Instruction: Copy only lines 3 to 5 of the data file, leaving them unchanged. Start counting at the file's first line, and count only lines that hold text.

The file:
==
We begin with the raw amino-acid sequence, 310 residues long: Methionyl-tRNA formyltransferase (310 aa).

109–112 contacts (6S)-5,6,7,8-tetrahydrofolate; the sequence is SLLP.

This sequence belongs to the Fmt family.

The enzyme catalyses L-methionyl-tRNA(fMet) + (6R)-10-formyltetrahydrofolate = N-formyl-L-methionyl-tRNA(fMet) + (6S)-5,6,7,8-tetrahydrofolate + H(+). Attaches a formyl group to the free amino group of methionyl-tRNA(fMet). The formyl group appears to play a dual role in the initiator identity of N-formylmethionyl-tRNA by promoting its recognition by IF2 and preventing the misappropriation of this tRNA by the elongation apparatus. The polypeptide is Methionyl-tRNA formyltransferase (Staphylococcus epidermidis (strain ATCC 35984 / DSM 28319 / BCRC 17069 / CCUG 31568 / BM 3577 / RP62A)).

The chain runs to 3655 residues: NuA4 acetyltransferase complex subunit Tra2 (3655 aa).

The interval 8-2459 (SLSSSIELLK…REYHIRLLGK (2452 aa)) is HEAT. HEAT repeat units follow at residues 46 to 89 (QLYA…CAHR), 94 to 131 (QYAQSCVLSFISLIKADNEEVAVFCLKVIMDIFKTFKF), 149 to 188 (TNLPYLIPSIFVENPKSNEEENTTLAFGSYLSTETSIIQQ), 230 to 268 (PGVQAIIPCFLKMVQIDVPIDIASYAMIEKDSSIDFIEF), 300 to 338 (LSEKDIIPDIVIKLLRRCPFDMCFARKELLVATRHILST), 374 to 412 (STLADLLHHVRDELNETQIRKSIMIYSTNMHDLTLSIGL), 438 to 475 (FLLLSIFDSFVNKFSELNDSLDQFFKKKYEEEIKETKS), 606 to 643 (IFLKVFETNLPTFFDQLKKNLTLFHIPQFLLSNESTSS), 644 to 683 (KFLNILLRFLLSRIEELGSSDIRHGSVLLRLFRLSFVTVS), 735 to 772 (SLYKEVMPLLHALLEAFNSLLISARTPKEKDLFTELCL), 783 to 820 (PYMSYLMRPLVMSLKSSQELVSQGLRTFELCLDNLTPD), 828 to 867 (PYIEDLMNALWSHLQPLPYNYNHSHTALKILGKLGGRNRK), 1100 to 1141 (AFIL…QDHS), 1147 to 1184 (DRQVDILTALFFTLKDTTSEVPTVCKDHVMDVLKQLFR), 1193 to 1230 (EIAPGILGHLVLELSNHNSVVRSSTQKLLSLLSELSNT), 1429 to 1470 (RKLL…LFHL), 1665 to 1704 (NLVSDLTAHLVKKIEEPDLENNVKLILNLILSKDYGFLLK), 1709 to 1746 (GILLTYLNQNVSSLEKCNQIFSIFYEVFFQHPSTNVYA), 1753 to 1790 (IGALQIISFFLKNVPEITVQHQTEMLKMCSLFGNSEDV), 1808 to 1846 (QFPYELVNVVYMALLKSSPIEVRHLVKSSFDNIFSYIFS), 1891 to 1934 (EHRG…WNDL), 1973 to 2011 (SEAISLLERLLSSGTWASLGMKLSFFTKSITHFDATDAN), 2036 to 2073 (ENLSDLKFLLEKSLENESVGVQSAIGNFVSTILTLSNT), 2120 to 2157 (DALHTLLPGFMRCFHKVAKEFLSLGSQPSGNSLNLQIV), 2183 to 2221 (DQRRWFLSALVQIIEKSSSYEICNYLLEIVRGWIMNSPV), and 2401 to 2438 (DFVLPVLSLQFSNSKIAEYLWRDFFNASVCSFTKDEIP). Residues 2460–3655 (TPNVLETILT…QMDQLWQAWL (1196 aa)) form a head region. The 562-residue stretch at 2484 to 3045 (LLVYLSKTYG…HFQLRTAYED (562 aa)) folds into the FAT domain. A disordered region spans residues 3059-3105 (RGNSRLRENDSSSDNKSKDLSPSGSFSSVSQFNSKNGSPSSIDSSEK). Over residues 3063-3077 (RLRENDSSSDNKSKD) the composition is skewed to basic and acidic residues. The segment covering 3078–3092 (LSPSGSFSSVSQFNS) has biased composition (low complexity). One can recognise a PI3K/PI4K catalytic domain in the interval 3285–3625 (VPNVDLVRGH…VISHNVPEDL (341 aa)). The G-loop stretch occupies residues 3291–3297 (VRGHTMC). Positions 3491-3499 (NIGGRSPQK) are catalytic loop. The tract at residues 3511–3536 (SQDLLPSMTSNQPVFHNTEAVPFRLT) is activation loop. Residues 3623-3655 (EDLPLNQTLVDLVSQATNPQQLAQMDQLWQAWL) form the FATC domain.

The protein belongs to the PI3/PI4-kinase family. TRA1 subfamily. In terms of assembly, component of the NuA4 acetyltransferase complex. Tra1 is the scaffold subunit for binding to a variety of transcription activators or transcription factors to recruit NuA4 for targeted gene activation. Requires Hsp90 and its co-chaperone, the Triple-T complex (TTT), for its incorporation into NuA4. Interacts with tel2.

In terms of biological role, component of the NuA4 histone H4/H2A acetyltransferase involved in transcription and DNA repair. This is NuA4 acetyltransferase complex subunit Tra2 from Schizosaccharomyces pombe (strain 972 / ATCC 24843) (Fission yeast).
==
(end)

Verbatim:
This sequence belongs to the Fmt family.

The enzyme catalyses L-methionyl-tRNA(fMet) + (6R)-10-formyltetrahydrofolate = N-formyl-L-methionyl-tRNA(fMet) + (6S)-5,6,7,8-tetrahydrofolate + H(+). Attaches a formyl group to the free amino group of methionyl-tRNA(fMet). The formyl group appears to play a dual role in the initiator identity of N-formylmethionyl-tRNA by promoting its recognition by IF2 and preventing the misappropriation of this tRNA by the elongation apparatus. The polypeptide is Methionyl-tRNA formyltransferase (Staphylococcus epidermidis (strain ATCC 35984 / DSM 28319 / BCRC 17069 / CCUG 31568 / BM 3577 / RP62A)).

The chain runs to 3655 residues: NuA4 acetyltransferase complex subunit Tra2 (3655 aa).